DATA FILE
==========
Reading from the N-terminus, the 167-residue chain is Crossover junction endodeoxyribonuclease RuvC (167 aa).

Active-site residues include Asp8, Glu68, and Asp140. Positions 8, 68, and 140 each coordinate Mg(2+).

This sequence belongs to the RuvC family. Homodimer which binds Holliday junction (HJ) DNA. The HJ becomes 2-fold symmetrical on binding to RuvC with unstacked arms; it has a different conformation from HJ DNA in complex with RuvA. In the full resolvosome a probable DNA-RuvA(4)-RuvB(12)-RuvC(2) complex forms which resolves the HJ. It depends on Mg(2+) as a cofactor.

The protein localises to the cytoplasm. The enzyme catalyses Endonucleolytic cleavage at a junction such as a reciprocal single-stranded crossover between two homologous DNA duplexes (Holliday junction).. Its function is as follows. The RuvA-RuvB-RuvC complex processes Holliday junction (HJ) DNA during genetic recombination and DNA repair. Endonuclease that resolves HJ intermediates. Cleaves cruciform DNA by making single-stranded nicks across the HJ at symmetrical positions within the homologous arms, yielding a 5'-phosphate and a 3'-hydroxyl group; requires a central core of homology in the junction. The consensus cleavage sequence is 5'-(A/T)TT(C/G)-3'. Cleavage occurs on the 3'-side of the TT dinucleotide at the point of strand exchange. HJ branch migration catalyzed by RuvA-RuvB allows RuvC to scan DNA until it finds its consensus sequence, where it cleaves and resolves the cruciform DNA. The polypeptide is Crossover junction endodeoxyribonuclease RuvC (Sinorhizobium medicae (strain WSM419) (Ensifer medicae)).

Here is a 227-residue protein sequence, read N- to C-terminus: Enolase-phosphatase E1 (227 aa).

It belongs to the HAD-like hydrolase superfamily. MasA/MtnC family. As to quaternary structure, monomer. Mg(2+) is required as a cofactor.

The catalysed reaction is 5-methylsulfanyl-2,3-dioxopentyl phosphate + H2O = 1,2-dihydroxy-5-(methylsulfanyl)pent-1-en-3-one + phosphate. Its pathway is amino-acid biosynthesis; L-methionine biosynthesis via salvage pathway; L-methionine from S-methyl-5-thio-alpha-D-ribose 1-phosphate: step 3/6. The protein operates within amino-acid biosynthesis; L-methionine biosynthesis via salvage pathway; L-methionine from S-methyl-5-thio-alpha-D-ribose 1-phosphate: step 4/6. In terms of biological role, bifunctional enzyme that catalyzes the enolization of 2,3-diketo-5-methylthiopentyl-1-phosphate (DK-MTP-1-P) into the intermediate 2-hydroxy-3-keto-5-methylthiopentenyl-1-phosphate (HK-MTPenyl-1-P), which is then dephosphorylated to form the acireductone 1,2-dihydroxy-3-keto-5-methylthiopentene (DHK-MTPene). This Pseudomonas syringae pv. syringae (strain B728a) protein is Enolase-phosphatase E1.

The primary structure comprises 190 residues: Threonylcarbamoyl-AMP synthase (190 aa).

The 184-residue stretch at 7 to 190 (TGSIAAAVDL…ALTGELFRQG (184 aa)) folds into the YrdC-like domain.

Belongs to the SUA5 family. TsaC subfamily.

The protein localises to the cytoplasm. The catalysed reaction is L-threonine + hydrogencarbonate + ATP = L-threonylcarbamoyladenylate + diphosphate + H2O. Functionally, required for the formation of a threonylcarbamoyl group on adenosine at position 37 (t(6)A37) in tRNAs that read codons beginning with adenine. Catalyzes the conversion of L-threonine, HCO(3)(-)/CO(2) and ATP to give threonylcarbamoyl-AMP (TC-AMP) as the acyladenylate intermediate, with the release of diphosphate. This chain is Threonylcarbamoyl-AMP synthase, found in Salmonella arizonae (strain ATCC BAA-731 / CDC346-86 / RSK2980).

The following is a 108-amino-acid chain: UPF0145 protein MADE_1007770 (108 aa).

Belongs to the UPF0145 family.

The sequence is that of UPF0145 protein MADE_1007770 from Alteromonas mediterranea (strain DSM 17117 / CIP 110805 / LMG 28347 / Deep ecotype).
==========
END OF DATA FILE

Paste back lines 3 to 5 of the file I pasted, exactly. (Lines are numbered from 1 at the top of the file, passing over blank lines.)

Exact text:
This sequence belongs to the RuvC family. Homodimer which binds Holliday junction (HJ) DNA. The HJ becomes 2-fold symmetrical on binding to RuvC with unstacked arms; it has a different conformation from HJ DNA in complex with RuvA. In the full resolvosome a probable DNA-RuvA(4)-RuvB(12)-RuvC(2) complex forms which resolves the HJ. It depends on Mg(2+) as a cofactor.

The protein localises to the cytoplasm. The enzyme catalyses Endonucleolytic cleavage at a junction such as a reciprocal single-stranded crossover between two homologous DNA duplexes (Holliday junction).. Its function is as follows. The RuvA-RuvB-RuvC complex processes Holliday junction (HJ) DNA during genetic recombination and DNA repair. Endonuclease that resolves HJ intermediates. Cleaves cruciform DNA by making single-stranded nicks across the HJ at symmetrical positions within the homologous arms, yielding a 5'-phosphate and a 3'-hydroxyl group; requires a central core of homology in the junction. The consensus cleavage sequence is 5'-(A/T)TT(C/G)-3'. Cleavage occurs on the 3'-side of the TT dinucleotide at the point of strand exchange. HJ branch migration catalyzed by RuvA-RuvB allows RuvC to scan DNA until it finds its consensus sequence, where it cleaves and resolves the cruciform DNA. The polypeptide is Crossover junction endodeoxyribonuclease RuvC (Sinorhizobium medicae (strain WSM419) (Ensifer medicae)).

Here is a 227-residue protein sequence, read N- to C-terminus: Enolase-phosphatase E1 (227 aa).